‘Mamas and Papas’ (2010) reviewed ★★★★★
Adventuring to local film festivals is always an interesting experience in terms of quality. You’ll never know what you’re in for. Granted that the opening film and closing film will usually be safer bets, it’s always important to cruise in the in-between. Mamas and Papas is a film from the Czech Republic, directed and written by Alice Nellis. More important than the actual story is the way in which it’s told. A spiritual film revolving around fertility and the life changing events or choices that four interconnected couples are having to struggle with. While one couple seems to be extremely fertile and unwilling, opting for abortion, another couple is infertile, needing to adopt. On the other hand, while one couple is having too many kids, in need to give their newborn up for adoption, another couple just lost their only daughter, suffering the pain of death in their family. These four stories are skillfully crafted in a manner that gives the audience fragments of information only when necessary, rapidly exiting scenes half way through, revealing to us their conclusions only when paralleled with the rest of the stories.
For those who enjoy the films of either Krzysztof Kieslowski or Alejandro González Iñárritu, one will definitely feel a similar style to this picture. All the stories in this film are connected not only through situation, but through technicality. Scenes will swiftly pass us by as another event will unravel, revealing mysteries and details from the previous stories. It is quite a rare experience when one ends up relating to the characters of an altogether tragic story, yet leaving in an uplifting realization that the intention of all good films is to achieve that very connection. Situations that happen every single day are introduced uniquely through the dissecting of what it really means to be a parent, and that sometimes, the very idea of life, existence and fertility in itself is something much grander than the flaws in our own personal relationships.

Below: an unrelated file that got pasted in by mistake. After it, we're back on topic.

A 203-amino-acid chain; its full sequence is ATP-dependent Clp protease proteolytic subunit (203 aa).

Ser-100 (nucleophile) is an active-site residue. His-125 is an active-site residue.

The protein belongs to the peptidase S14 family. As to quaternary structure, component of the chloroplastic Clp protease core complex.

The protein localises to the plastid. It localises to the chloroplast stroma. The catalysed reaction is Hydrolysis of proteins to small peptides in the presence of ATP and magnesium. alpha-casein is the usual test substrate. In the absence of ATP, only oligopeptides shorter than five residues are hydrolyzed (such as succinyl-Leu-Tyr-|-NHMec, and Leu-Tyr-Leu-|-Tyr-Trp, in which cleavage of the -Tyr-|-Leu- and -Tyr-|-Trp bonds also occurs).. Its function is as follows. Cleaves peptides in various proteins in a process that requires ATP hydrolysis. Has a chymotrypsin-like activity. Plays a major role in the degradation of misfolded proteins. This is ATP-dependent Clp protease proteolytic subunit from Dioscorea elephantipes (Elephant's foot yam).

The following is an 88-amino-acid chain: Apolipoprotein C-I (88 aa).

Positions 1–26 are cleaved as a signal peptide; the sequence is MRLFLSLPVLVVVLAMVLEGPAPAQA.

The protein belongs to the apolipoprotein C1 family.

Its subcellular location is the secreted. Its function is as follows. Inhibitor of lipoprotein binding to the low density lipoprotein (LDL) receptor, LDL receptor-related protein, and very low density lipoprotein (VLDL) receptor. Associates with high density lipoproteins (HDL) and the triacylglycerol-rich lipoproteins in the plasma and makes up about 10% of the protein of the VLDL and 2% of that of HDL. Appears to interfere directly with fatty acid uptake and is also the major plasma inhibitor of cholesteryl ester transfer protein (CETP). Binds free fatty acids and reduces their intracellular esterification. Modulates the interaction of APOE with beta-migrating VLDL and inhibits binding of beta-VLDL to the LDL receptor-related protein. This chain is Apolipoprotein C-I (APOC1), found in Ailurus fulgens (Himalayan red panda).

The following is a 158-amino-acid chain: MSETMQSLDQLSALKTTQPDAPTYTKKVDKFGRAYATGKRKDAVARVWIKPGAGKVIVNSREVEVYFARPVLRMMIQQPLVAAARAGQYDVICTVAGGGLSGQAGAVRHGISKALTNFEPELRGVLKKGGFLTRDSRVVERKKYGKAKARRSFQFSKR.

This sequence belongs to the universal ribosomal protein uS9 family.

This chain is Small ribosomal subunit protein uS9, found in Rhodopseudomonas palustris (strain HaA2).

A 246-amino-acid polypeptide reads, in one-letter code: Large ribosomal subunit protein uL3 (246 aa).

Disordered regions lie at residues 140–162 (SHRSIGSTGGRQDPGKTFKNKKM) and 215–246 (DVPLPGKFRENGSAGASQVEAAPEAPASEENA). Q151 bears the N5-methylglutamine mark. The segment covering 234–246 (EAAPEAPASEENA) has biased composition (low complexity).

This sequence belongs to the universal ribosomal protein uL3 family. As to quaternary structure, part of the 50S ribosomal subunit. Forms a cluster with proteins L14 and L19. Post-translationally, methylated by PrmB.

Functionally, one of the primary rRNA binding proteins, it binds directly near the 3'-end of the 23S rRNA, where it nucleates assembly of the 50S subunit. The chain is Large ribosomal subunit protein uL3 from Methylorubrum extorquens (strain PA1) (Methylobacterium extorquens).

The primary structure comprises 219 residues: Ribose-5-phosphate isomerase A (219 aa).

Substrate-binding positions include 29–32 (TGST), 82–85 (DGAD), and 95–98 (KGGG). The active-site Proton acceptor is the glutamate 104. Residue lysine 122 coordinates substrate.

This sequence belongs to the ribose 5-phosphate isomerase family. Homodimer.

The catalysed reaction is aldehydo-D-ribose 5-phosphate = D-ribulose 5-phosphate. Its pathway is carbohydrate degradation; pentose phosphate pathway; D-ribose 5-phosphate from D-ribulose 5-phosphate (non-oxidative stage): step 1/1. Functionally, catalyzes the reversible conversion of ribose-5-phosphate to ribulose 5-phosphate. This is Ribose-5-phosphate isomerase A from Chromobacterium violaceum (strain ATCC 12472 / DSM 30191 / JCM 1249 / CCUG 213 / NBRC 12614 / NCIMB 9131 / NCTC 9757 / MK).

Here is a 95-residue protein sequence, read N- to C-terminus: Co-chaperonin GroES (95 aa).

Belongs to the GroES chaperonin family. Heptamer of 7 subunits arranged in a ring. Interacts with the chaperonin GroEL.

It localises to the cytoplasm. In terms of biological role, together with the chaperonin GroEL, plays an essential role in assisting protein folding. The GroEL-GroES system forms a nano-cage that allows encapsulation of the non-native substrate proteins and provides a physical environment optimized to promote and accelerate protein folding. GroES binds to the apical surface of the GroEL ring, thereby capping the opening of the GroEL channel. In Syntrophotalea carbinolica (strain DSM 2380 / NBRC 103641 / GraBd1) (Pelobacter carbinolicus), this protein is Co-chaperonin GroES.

Thank you for reading,
Omar Antonio Iturriaga